House Prices Falling Amid Brexit Uncertainty

05

April
english-houses

House Prices Falling Amid Brexit Uncertainty

House prices in the UK fell by 1.6% in March compared to the previous month, according to the latest data from Halifax.

The mortgage lender said that although average house prices had fallen compared to February, the price of a home has actually increased by 2.6% in the first quarter of 2019 compared to the final quarter of 2018. In a recent poll of economists conducted by Reuters, house prices had been predicted to rise by 2.3% quarterly, so the actual increase is slightly above expectations. The average price of a house in the UK is now £233,181.

Halifax said that as the Brexit impasse continues, house prices in the country are likely to remain ‘subdued’, especially in London. They believe that the uncertainty surrounding the UK’s departure from the EU is putting off buyers because the potential effects of the divorce on the housing market are still unclear.

But although house prices fell month-on-month in March, the Reuters poll predicted a fall of 2.4%, so again the market was doing better than expected. And the fall in prices shouldn’t be too much cause for concern after Halifax revealed an unexpected 5.9% monthly rise in house prices in February.

“This reduction partly corrects the significant growth seen last month and again demonstrates the risk in focusing too heavily on short-term, volatile measures,” said Russell Galley, managing director at Halifax. “Industry-wide figures show that the number of mortgages being approved remains around 40% below pre-financial crisis levels, and we know that lower levels of activity can lead to bigger price movements.”

As well as the Brexit saga putting off potential buyers, the market is also being affected by a fall in the supply of new homes and first-time buyers struggling to save enough for a deposit.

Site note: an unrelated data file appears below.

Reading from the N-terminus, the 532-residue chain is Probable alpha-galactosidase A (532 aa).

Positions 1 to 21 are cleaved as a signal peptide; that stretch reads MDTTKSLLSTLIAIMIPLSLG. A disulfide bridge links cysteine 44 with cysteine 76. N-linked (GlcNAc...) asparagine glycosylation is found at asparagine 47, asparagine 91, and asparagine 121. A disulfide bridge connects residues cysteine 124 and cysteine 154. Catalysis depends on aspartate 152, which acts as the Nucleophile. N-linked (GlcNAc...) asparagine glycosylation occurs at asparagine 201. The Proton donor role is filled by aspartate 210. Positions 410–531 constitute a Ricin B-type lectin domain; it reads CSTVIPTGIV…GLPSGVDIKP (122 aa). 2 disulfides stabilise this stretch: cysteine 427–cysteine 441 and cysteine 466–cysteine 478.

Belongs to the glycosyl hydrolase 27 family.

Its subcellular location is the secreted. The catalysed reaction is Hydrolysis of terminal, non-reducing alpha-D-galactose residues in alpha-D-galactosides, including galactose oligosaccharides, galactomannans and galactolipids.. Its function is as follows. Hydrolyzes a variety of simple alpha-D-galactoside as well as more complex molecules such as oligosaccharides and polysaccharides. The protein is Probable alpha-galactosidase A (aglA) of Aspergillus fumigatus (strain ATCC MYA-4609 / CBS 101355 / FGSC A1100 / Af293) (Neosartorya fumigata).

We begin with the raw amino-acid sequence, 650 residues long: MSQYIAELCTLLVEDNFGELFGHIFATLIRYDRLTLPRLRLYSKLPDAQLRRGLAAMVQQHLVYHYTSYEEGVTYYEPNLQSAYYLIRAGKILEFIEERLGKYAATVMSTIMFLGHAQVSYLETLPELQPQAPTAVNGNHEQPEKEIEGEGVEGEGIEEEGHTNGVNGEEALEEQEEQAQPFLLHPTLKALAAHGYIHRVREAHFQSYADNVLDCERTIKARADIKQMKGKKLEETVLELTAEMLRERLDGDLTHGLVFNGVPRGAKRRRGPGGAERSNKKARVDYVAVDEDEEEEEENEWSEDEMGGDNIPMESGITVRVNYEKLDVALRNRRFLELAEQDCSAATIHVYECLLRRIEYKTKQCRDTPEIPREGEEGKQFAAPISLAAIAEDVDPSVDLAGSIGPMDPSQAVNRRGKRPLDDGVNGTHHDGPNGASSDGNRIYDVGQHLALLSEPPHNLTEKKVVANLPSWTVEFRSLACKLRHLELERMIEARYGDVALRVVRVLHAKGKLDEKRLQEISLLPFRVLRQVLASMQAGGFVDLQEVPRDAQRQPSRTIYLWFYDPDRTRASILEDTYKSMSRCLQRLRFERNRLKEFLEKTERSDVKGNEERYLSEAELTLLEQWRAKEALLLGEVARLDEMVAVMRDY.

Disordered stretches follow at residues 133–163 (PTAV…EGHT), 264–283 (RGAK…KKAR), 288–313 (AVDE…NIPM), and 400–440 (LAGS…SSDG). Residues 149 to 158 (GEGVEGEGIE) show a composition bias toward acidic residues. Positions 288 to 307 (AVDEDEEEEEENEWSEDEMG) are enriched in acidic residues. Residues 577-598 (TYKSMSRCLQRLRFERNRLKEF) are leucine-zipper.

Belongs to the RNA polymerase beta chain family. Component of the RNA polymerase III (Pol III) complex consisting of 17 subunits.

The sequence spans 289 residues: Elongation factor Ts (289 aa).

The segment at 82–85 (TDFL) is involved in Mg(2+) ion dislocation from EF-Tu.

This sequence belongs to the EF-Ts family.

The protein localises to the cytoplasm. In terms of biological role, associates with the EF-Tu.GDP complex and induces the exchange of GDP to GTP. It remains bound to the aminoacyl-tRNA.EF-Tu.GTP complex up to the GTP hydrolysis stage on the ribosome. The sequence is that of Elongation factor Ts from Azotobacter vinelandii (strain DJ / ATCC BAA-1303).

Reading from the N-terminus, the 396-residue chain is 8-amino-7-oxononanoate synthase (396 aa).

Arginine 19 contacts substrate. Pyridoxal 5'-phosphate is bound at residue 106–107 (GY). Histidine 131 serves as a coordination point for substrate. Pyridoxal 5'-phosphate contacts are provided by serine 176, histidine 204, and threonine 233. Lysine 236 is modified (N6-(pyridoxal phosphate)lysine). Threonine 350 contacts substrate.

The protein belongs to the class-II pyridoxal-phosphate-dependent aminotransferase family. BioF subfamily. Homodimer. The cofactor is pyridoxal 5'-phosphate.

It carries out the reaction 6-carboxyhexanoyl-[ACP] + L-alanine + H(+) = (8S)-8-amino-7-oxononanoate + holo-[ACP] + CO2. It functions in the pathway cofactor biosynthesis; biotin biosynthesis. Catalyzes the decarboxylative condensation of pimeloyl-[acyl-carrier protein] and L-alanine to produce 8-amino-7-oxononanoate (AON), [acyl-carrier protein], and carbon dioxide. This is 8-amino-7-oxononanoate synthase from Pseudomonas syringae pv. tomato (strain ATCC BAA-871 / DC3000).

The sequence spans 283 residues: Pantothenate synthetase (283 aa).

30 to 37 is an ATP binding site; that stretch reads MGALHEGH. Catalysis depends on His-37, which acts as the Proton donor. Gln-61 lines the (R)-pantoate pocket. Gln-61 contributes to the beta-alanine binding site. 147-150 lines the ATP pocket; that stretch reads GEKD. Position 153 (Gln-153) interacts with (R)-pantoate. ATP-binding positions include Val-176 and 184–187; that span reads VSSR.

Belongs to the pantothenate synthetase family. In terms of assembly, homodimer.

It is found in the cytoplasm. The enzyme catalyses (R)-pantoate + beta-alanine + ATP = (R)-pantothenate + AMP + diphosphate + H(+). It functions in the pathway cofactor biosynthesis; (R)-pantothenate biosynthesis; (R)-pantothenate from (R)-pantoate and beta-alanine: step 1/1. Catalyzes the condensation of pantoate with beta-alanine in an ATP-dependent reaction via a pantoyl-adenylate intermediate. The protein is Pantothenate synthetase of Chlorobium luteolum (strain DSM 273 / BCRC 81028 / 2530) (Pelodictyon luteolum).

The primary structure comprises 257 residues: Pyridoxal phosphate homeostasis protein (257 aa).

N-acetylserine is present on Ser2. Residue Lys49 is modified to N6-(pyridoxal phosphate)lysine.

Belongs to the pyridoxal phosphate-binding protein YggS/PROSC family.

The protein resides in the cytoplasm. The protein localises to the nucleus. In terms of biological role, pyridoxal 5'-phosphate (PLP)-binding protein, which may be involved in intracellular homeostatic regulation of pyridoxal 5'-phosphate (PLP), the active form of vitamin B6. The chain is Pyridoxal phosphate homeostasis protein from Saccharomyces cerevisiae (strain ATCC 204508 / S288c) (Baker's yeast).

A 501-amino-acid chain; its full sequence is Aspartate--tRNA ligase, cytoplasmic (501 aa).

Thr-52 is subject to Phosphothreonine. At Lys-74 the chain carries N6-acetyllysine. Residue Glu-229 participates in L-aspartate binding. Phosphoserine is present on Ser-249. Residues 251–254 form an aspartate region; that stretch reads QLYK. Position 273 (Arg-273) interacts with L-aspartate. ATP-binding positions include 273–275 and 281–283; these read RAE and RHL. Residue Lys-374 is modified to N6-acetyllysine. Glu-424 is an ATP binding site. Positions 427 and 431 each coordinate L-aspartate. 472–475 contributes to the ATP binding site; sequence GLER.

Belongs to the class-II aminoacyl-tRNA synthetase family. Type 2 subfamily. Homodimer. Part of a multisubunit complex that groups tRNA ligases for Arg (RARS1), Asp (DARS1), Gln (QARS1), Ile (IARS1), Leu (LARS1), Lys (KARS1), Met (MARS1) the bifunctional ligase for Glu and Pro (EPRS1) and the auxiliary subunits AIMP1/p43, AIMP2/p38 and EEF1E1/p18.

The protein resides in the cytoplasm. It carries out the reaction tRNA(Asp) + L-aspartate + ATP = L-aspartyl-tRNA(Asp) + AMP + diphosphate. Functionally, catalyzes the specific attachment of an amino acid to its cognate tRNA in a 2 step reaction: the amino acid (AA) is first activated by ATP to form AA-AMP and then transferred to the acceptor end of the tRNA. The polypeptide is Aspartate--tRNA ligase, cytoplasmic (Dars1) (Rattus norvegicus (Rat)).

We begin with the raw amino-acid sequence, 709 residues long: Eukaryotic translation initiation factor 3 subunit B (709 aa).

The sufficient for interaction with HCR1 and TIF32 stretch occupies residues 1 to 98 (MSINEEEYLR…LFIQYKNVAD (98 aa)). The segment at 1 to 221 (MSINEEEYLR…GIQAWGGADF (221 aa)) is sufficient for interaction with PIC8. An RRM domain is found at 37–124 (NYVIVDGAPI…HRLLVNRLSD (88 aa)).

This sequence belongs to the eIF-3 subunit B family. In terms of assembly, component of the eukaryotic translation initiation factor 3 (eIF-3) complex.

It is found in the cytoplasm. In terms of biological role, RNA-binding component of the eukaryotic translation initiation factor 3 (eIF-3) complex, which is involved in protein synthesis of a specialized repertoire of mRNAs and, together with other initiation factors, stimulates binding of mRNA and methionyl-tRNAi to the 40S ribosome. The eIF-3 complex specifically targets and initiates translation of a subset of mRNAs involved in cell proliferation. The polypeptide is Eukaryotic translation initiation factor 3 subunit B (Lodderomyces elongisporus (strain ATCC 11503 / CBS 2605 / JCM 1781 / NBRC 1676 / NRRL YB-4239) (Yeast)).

“These conflicting challenges, when combined with the ongoing uncertainty around Brexit, have had an impact across the country but most notably in London, meaning that we continue to expect subdued price growth for the time being,” said Galley.

Tomer Aboody, director of property lender MT Finance, said: “For the past couple of years March was flagged up as the date when we would get Brexit, but people have been too busy watching the political shenanigans on television to go out and view houses. The Brexit saga is such a debacle and until it gets sorted, one way or another, few people are going to do anything.”

Just last week another major mortgage lender, Nationwide, released their own housing market figures. They revealed that house prices were 0.7% higher last month than they were in March 2018. However, house prices in the country were rising by around 10% each year just before the Brexit referendum in 2016, according to Halifax.

Howard Archer, chief economic adviser at EY ITEM Club, said: “The overall impression is that the housing market is currently soft as it is being hampered by challenging conditions with buyer caution currently being reinforced by heightened Brexit and economic uncertainties – although there are significant variations across regions with the overall picture being dragged down by the weakness in London and the South East.”